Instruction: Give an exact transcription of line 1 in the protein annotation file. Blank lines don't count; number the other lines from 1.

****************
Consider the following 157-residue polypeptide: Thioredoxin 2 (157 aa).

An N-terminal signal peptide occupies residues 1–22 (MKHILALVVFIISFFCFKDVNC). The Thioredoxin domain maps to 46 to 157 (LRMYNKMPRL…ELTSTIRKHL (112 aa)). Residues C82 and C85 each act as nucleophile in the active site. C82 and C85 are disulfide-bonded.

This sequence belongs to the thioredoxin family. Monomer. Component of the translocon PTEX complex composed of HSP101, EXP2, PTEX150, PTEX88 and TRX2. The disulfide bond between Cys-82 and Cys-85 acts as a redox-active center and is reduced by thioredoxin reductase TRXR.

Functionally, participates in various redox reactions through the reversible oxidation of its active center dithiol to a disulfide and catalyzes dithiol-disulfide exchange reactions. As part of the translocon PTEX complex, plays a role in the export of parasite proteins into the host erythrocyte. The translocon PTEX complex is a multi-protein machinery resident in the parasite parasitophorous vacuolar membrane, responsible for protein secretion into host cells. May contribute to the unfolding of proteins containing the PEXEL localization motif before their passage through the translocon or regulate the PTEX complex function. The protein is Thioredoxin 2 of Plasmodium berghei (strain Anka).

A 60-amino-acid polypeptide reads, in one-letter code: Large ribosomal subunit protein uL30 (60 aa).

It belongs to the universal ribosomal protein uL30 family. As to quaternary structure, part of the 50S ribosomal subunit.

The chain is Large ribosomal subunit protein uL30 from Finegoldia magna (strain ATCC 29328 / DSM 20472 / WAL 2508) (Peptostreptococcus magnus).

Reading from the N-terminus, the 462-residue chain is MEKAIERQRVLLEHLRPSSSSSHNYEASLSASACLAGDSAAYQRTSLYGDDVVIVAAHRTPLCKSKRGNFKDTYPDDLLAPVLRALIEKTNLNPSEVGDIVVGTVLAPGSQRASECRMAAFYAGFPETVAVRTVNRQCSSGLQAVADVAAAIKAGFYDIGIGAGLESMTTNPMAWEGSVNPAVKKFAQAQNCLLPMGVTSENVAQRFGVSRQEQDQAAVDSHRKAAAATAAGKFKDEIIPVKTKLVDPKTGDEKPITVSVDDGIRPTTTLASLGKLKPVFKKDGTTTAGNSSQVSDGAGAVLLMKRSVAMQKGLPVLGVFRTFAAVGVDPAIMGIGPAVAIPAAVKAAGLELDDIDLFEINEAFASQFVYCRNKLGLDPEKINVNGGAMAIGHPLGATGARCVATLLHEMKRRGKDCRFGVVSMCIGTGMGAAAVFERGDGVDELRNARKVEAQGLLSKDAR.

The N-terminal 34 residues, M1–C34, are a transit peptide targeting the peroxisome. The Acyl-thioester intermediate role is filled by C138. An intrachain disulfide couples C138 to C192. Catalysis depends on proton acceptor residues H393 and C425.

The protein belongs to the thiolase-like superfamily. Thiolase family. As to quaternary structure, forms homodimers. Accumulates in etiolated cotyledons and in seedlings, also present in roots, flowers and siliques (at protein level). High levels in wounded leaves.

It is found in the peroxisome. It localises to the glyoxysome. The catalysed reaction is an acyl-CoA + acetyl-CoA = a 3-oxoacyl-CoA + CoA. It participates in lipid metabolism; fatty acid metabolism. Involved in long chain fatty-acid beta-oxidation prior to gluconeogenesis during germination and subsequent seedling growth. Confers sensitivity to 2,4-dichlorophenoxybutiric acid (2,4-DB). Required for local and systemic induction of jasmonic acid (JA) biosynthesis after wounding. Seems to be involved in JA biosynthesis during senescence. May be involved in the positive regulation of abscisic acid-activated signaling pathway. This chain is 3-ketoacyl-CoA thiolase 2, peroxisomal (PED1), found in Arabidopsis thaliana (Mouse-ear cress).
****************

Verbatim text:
Consider the following 157-residue polypeptide: Thioredoxin 2 (157 aa).